Liquefied CO2 carriers: CO2 shipping costs?

This model captures the costs of liquefied CO2 carriers, i.e., a large-scale marine vessel, carrying CO2 at -50ÂșC temperature and 6-10 bar of pressure, as part of a CCS value chain. A good rule of thumb is seaborne CO2 shipping costs are $8/ton/1,000-miles, as a total shipping rate of $100k/day must cover the capex of a c$150M newbuild tanker.

Could the LNG industry decarbonize by shipping LNG to gas consumers, then shipping the resultant CO2 away? We recently explored this concept in a detailed research note.

This work envisaged using the same vessel to transport LNG in and CO2 away. It required building new, dedicated, dual-purpose vessels, with ‘Type C’ containment (i.e., they would need to be capable of withstanding 8-10 bar pressures of liquefied CO2, whereas by contrast, today’s fleet of LNG vessels are ‘Type B’, and are not designed to hold pressurized gases).

Using the same vessel? The great advantage is that an LNG tanker is already making a deadhead journey back to the liquefaction facility, thus incremental transportation costs may be as little as $1.3/mcfe and total CO2 abatement costs as little as $100/ton. The great disadvantage is logistical risk and inflexibility. Swapping CO2 and LNG cargoes is do-able but annoying. It also limits the vessel to operating in ‘shuttle mode’ (i.e., no real flexibility to divert cargoes). And dual-purpose ships can end up as jack of both trades, master of neither.

Liquefied CO2 carriers could harness many of the same benefits, decarbonizing LNG in geographies with no nearby CO2 disposal reservoirs; while sharing marine infrastructure with an LNG regas facility; and using the cold stream from re-gassing LNG (at -160C) to chill and liquefy CO2 (-50C). But dedicated CO2 carriers could also be optimized for CO2. And this configuration also imparts more flexibility to the LNG carriers and CO2 carriers.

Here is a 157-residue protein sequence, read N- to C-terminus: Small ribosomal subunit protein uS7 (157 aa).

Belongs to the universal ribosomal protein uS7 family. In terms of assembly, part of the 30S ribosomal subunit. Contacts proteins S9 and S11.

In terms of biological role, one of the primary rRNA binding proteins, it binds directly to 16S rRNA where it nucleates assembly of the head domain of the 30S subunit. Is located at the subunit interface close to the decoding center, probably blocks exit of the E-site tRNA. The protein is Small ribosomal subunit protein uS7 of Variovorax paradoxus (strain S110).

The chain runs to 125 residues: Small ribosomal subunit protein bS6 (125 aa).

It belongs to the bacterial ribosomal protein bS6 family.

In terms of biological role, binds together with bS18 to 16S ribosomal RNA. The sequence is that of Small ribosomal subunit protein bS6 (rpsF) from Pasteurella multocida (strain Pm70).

This data-file captures the costs of liquefied CO2 carriers. A $100k/day total shipping cost is required to recoup the capex on a $150M CO2 carrier vessel, and generate a 10% IRR. Costs are broken down in the file, including 20 different capex estimates for large, liquefied CO2 carriers (in $M, m3 and ktons).

In our base case, the total abatement costs likely end up c$25/ton higher using dedicated CO2 carriers versus back-carrying liquefied CO2 in an LNG carrier (at an apples-to-apples transportation distance around 5,000 miles). However, the higher base case costs may be diluted by lower risk, higher flexibility, and the ability to find CO2 disposal closer-by.

Costs are most sensitive to shipping distances. Shipping liquefied CO2 might cost $8/ton within 1,000-miles (i.e., intra basin), rising to c$50/ton at 6,000 miles (trans-Atlantic). Overall, we think liquefied CO2 carriers can be part of decarbonized value chains with total CO2 abatement costs around $100-125/ton, using bridges from our broader CCS research.

A challenge remains in regulation. Carbon markets or CO2 disposal incentives in developed world countries do not currently allow for cross-border transport of CO2. And it will be important to ensure that each ton of CO2 loaded onto a liquefied CO2 carrier is properly sequestered in a well-run CO2 disposal facility.

Another debate is over the size of the CO2 carriers. Today’s CO2 carriers are mostly around 10,000m3 (11kT of CO2e), and within a range of 5,000-30,000 m3. Larger vessels will be more economical. Ideally over 50,000m3. You can stress-test vessel size in the model.

Overall, we do think there is a growing opportunity for the LNG industry to develop decarbonized value chains, using CCS and nature-based solutions. Best placed to capture the opportunity are companies with existing experience in LNG, and LNG shipping. Economics of CO2 shipping in this data-file can also be compared with LNG shipping.

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